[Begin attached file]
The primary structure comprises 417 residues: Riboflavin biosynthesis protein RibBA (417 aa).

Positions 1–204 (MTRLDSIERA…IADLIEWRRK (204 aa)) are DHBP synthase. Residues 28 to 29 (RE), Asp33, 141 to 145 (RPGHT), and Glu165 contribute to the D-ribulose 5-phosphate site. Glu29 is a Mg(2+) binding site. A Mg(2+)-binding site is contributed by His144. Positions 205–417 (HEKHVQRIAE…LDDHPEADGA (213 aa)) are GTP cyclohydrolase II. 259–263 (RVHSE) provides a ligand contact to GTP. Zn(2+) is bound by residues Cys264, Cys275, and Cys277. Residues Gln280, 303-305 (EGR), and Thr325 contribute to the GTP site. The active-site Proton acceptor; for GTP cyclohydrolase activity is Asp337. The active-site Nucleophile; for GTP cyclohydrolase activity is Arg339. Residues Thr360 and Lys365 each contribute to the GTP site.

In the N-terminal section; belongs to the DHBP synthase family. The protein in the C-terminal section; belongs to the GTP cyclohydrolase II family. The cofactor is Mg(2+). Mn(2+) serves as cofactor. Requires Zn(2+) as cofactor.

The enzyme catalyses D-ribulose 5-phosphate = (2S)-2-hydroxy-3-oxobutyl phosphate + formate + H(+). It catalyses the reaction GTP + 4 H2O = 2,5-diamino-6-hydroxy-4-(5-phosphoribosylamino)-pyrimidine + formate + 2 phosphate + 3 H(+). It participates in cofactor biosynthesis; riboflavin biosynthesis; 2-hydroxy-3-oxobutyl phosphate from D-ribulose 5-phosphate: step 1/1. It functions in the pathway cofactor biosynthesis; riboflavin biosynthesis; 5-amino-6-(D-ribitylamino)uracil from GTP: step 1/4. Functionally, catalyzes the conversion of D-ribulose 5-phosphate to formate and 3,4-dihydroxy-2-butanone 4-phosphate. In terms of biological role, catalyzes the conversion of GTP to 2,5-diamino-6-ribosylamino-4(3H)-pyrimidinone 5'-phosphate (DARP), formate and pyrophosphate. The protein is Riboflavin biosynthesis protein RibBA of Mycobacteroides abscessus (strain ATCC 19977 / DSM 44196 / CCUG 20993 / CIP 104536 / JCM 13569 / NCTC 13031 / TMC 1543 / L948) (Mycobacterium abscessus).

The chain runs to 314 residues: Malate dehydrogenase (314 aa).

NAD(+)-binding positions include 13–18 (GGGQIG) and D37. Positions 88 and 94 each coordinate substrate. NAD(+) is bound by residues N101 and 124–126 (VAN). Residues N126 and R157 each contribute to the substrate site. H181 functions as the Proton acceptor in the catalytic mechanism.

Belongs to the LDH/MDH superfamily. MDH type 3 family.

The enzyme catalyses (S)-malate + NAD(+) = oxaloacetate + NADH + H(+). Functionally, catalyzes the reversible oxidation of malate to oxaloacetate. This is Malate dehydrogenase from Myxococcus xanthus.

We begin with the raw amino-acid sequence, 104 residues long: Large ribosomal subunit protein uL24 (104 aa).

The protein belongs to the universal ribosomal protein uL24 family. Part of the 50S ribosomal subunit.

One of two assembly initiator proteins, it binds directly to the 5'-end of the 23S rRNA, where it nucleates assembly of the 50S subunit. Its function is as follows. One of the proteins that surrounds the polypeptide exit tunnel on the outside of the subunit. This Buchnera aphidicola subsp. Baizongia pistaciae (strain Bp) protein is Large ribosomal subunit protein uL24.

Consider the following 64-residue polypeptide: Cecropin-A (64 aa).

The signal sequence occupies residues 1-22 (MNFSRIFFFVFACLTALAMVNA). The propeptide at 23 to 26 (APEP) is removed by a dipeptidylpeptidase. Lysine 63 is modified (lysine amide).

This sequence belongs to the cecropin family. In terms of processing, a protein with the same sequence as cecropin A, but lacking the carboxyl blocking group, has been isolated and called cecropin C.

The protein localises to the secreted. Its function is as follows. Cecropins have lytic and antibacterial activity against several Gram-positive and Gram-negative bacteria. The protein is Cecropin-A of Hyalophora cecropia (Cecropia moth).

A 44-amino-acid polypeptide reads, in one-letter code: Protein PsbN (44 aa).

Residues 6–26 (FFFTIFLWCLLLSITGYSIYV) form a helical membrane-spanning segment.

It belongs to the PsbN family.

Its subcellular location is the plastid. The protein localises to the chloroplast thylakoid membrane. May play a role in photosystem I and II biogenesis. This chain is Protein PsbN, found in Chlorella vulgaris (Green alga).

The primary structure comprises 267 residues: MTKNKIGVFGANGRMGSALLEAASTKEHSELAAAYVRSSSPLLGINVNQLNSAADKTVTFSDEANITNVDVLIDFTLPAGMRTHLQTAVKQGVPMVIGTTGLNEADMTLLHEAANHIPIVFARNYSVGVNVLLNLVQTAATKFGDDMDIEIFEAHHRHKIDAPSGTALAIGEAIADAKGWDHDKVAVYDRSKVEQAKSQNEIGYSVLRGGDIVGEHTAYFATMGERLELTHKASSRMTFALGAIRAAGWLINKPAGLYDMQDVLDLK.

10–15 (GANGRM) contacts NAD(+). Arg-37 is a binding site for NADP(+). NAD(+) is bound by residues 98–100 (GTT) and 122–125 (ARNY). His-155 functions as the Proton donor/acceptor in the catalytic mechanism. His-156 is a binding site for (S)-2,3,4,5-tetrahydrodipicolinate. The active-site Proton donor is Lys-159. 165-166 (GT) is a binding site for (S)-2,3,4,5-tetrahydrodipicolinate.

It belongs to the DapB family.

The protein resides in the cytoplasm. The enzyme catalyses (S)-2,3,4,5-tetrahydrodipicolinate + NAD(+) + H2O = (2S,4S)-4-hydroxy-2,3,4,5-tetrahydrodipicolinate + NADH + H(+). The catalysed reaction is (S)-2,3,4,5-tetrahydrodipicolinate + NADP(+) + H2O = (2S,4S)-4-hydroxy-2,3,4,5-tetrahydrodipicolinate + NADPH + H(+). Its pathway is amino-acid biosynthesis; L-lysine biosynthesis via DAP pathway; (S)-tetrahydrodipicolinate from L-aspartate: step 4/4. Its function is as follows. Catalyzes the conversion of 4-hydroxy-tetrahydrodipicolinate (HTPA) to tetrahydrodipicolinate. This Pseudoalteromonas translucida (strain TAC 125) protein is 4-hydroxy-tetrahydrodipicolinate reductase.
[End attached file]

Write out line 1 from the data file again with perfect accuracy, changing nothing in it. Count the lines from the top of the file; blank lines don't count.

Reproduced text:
The primary structure comprises 417 residues: Riboflavin biosynthesis protein RibBA (417 aa).